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Welcome to part one of a look at my Native American pueblo pottery collection. I hope to teach you a bit about how to identify and pick out nice pots to add to your collection. At present I have three more blog pieces (parts two, three and four) which you can access. I update them as I learn more about my pots. This one is current to February, 2018.
For Part One, I’ve chosen my favorite pieces from my pueblo pottery collection, which I will briefly discuss here. The wedding vase shown above/below was created by a potter circa 1920, or perhaps as early as the early 1800’s. That is what the latest expert who saw the photos told me. The potter was from the Acoma Pueblo (signed “Acoma, NM” on bottom), which is located near Albuquerque, New Mexico. It is my absolute favorite piece in my collection.
I’m adding one more “arty photo here, in the middle of the two more or less documentary photos of this piece, just to give you an idea of what you can do with a beautiful pot, natural light, the pot’s shadow, and creative photography. This pot is made, decorated and fired in the traditional way. Modern pots can be made from molds, and decorated with poster paint. Not this one.

This Hopi bowl, shown above/below, is probably dated to 1940’s. It’s often hard to determine the exact decade a piece was created. Pottery left in the sun can fade, and thus appear older than it actually is. However, judging from style, quality and condition, I am saying circa 1940. The signature on the bottom is that of Theresa Harvey. I think it is a beautiful bowl. I’ve found one other example, on-line, of Theresa’s work. There was (or is) also a potter named Vina Harvey; I found one example of that person’s work, and it looked very, very similar to the work of Theresa.

Here is one more, “arty” photo of the Hopi pot, below, taken in natural light, letting its shadow be part of the photo.

The following pot is either from the Santa Clara pueblo, or the San Juan pueblo. People who know more than I do have differing opinions about that. At times, it is difficult to pin down the exact pueblo of origin, because some pueblo’s/potter’s work is very similar. Many pieces are unsigned, as is this one.

Mariposa or Santa Clara Bowl 1 001

The bowl, dated to the 1940’s or 1950’s, attains its red color by a slip that is put on. Then, it’s either rag buffed or stone polished. The inside of it shows some damage; however, I had no other examples of this type, so when I found it reasonably priced, approximately 25 years ago, I bought it.

Mariposa or Santa Clara Bowl 1 002

I managed to take an artsy photo of this one, too.

This photo didn’t work out as well as the other two “artsy” ones. The pot’s details are not as evident.

Santa Clara or similar Bowl 1 001

I believe this little black bowl, above, was also produced by a Santa Clara potter. “Front” and “rear” appear nearly identical, thus I’m posting one photo. The black color was derived by either smothering the fire surrounding the pottery during the firing process, smudging the fire at a relatively cool temperature, and/or incorporating pottery shards and sheep and horse manure, placed around the outside and inside of the kiva-style, outdoor oven. (Thank you, Wikipedia for helping me explain the process.)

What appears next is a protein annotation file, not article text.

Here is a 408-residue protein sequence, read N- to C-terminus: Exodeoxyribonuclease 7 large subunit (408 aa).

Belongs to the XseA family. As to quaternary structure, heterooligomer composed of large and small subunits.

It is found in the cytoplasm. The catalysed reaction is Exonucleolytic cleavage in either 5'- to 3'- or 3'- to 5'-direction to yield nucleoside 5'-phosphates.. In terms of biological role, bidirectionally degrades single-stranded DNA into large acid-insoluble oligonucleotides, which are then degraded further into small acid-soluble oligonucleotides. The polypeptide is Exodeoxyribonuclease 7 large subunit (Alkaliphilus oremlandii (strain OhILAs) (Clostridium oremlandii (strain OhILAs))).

Hopi Pitcher 1 001

This little Hopi pitcher has a “fire cloud” on its surface. It was apparently placed very close to the fire. The smudge is considered desirable by some collectors, including me. Note that this piece is quite small. In the early 1900’s, tourists wanted small pieces that would fit into their suitcases. The Fred Harvey Company marketed Native American arts and crafts to folks who made the train trip to the Southwest, all those years ago. This could definitely have been sold by the Harvey Company to a curious tourist. That would mean that this is a good hundred years old.

Hopi Pitcher 1 003

The above deer vase, signed, “Acoma, NM”, is most likely of more recent vintage than the preceding pots. However, I think its design is so beautiful that it deserves inclusion here. I would still date it to pre-1960’s. That’s when commercial paints came into use. This pot is made from traditional materials. I am showing one side, as it is identical on both sides.

It’s difficult for the average, albeit, dedicated collector to assign an exact date a piece of pueblo pottery was created. Plus, it can be difficult to determine the origin of a piece, lacking a signature/location on the bottom. I enjoy my pottery for its beauty and cultural significance. I acknowledge that most or all of these beautiful works were created where no electricity or (indoor) running water was available. Potters found (and find) the time and means to produce their works, in spite of the fact that their many daily chores take longer to complete. Potters, like other artists, musicians and writers, are driven.  

Here is a great Facebook group you can join, to learn about and discuss pueblo pottery: https://www.facebook.com/groups/117431765669388/

randy boogie boarding and santo domingo pot 007

Above: the ones that got away. Well, actually, they were pushed away, as in, I sold them. In 2006, I sold the large, beautiful pot, which was probably made at the Zia pueblo. I think it’s a dough bowl. — I still don’t know what I was thinking when I sold it. I guess I hadn’t realized that every pot is a treasure. — I also sold the two little ones which bookend it. On the left is a Santo Domingo (Kewa) pueblo basket, with some age on it; on the right is an Acoma pueblo basket. I want them back.

Please see parts two, three and four….